"However, we also know we have to make our own history, that's our challenge and the guys are ready for it."
'Versatility makes me an asset' - Brathwaite
You 'remember the name', of course you do. And the four consecutive sixes that won West Indies the T20 World Cup. Now Carlos Brathwaite is set to play his first ODI World Cup, and the allrounder warmed up by hitting 60 in a game against Australia. Brathwaite is confident his versatility will help West Indies make a deep run in the tournament.
"When chosen, my skill-set suits bowling very tight in the middle, offering some support at the death and then with the bat picking up the slack," Brathwaite said on Saturday. "If I need to come in the last three or four overs to give us a boost to the total then fine… or the odd game where I can come in and play a longer knock, so I think it's about working on all facets of my game so my versatility makes me an asset that can be chosen at any point during the tournament.
"It's another challenge and whatever situation presents itself is for me to use that versatility again and to adapt to it. We may need another knock like against Australia or we may need a knock where they only have three overs and I'm supporting one of the batters that is in, so it's another good challenge for the team and puts us one step closer to the ultimate goal which is winning the tournament."
Pretty crazy to see 350 being chased down - Boult
Trent Boult has played only one World Cup, but he left a deep impression. Boult took 22 wickets in 2015, the joint highest alongside Mitchell Starc, as New Zealand marched to their first ever final.
However, Boult knows that in 2019, bowlers are likely to have a tougher time than they did in 2015, given the prodigious scoring seen in England in recent times. "With the ball we want to be as aggressive as we can. We know that taking wickets can stump that run rate," Boult said ahead of new Zealand's first warm-up match, against India. "Without giving away our gameplan, I think it's obvious that all teams are trying to take early wickets and put the pressure on the batting team. To see these 300-350, 400 even being touched, and then being chased down is pretty crazy in my opinion."
New Zealand's pace attack has Lockie Ferguson, Matt Henry, James Neesham and Tim Southee besides Boult, and he acknowledged that with very little help from the conditions, finding new ways to take wickets would be a challenge.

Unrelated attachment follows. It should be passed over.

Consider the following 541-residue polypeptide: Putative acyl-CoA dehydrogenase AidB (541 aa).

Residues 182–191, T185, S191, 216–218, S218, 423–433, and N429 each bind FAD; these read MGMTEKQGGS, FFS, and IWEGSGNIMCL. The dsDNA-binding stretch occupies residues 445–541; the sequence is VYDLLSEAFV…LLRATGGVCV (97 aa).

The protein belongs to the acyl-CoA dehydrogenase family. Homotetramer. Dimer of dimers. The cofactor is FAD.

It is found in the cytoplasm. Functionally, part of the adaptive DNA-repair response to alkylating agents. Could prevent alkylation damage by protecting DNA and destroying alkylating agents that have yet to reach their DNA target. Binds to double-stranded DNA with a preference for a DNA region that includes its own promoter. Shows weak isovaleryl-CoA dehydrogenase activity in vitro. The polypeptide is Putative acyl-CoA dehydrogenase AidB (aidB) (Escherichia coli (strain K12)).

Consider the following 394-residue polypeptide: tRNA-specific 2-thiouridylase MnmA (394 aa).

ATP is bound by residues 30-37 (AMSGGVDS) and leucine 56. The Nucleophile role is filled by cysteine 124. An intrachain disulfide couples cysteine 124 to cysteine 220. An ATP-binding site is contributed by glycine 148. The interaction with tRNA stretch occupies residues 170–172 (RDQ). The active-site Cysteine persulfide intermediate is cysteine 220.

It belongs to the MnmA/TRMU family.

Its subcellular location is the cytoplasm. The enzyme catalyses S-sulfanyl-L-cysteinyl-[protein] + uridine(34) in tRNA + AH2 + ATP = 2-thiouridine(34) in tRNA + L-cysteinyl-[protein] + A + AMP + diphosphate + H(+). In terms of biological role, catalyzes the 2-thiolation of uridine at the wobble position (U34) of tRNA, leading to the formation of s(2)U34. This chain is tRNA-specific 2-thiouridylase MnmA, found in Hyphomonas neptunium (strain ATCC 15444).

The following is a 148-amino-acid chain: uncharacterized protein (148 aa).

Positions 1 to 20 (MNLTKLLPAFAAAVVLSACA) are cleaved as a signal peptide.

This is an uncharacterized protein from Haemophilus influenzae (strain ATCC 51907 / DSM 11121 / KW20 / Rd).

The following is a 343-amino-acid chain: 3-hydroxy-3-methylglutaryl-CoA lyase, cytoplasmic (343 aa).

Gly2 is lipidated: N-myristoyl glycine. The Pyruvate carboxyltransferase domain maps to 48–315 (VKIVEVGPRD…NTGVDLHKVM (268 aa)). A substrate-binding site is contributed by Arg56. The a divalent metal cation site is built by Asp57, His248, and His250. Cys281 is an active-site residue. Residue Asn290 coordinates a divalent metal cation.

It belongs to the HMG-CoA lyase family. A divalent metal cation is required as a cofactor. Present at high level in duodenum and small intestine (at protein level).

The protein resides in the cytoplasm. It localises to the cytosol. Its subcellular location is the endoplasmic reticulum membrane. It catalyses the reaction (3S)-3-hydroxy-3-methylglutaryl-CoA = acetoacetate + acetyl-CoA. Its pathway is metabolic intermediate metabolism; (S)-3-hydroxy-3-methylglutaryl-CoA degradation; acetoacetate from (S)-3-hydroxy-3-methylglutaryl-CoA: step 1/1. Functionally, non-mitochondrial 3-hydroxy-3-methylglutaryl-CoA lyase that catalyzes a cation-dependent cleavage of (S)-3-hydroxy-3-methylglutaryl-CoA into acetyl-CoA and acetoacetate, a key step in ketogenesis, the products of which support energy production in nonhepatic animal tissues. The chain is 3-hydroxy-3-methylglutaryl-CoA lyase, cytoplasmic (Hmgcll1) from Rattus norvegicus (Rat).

"Not just for me, but the attack we possess, we're all kind of new-ball bowlers," Boult said. "We're swing bowlers. If the conditions suit, then obviously we've got the skills to put the opposition to the test there, but the balls haven't really been swinging so we're not really coming here and expecting it to be around like it did four years ago. The test of the bowling group is that there's other ways to find wickets and I think that's going to be the challenge over the next couple of weeks - to try and find wickets when the pitches are flat. It's not swinging and they're kind of batsmen-friendly conditions, but we're looking forward to the challenge."
The 'still relevant' Dinesh Karthik
'Love him or hate him, you can't ignore him.'
That's not quite what Dinesh Karthik said, but he pointed if people were still talking about him - either for or against - he had managed to stay 'relevant'.
Despite being overlooked for India's final ODI series - against Australia at home - before the World Cup, Karthik pipped Rishabh Pant to the back-up wicketkeeper spot for the global tournament. It divided opinion, but Karthik felt he was satisfied as long as he remained in the conversation.
"I wouldn't still be playing if it weren't for the blessings of my friends and family," Karthik told PTI before leaving for England. "Good or bad, if people still talk about you it means that you have managed to stay relevant. It is extremely satisfying that I have managed to stay relevant all these years and still trying hard to be part of the team."
Karthik, however, also admitted that he was surprised at his exclusion from India's ODI squad for the Australia series, but felt that his successes over a long period contributed to his selection.
"I was a bit shocked (on missing out), but I had faith that you know if it is meant to be, it is meant to be," Karthik said. "In the end, I was picked for my performances over the last two years.
"I have batted in various positions (over the last 24 months) and I have had decent success in those positions. But the key is not for me to look back at the last two years, the greatest tournament is going to happen and I now have the opportunity to play there."
'Asghar Afghan is still my captain'
Asghar Afghan's removal as Afghanistan's ODI captain less than two months before the World Cup had garnered criticism from some of the team's senior players, but his replacement Gulbadin Naib quelled any murmurs of disharmony within the team, saying he still considered Asghar as his captain.
"Asghar Afghan is still my captain," Naib told ICC. "We played our last few games against Ireland and Scotland, and he helped me a lot. He guided me. He's not just another player for me, he's still my captain right now.
"I want support from him. Not just him, but [Mohammad] Nabi, Rashid [Khan] and all the guys who have a lot of experience. All of us have one goal: we want to play for Afghanistan and play as a team, whoever the captain is."
Afghanistan have warm-up games scheduled against Pakistan and England before they open their campaign on June 1 against Australia.